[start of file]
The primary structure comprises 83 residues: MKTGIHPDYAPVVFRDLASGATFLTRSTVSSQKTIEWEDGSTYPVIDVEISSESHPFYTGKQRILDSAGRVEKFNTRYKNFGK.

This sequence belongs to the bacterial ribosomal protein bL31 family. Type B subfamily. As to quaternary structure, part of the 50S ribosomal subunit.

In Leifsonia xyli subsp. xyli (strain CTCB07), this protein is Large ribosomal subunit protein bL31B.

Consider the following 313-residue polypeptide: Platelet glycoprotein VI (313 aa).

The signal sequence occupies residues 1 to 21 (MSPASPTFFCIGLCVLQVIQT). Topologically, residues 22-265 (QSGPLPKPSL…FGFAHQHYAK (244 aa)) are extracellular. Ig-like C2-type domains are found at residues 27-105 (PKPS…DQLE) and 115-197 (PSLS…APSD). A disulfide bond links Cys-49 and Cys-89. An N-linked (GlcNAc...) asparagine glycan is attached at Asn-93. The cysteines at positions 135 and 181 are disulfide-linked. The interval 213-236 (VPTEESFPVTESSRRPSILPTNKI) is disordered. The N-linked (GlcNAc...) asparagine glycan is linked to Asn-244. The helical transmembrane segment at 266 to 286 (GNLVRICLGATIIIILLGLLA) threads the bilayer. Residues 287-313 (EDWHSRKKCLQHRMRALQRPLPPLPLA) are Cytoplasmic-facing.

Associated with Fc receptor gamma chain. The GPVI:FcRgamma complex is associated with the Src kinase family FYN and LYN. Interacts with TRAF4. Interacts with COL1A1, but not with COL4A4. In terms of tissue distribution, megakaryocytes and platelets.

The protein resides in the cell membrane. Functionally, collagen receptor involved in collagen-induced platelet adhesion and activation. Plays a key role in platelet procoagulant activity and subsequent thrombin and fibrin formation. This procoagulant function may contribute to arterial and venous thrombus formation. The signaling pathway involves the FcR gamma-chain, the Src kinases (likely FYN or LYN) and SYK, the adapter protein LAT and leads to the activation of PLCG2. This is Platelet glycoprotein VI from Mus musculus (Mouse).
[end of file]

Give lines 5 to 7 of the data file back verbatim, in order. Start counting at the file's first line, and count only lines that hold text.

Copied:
The signal sequence occupies residues 1 to 21 (MSPASPTFFCIGLCVLQVIQT). Topologically, residues 22-265 (QSGPLPKPSL…FGFAHQHYAK (244 aa)) are extracellular. Ig-like C2-type domains are found at residues 27-105 (PKPS…DQLE) and 115-197 (PSLS…APSD). A disulfide bond links Cys-49 and Cys-89. An N-linked (GlcNAc...) asparagine glycan is attached at Asn-93. The cysteines at positions 135 and 181 are disulfide-linked. The interval 213-236 (VPTEESFPVTESSRRPSILPTNKI) is disordered. The N-linked (GlcNAc...) asparagine glycan is linked to Asn-244. The helical transmembrane segment at 266 to 286 (GNLVRICLGATIIIILLGLLA) threads the bilayer. Residues 287-313 (EDWHSRKKCLQHRMRALQRPLPPLPLA) are Cytoplasmic-facing.

Associated with Fc receptor gamma chain. The GPVI:FcRgamma complex is associated with the Src kinase family FYN and LYN. Interacts with TRAF4. Interacts with COL1A1, but not with COL4A4. In terms of tissue distribution, megakaryocytes and platelets.

The protein resides in the cell membrane. Functionally, collagen receptor involved in collagen-induced platelet adhesion and activation. Plays a key role in platelet procoagulant activity and subsequent thrombin and fibrin formation. This procoagulant function may contribute to arterial and venous thrombus formation. The signaling pathway involves the FcR gamma-chain, the Src kinases (likely FYN or LYN) and SYK, the adapter protein LAT and leads to the activation of PLCG2. This is Platelet glycoprotein VI from Mus musculus (Mouse).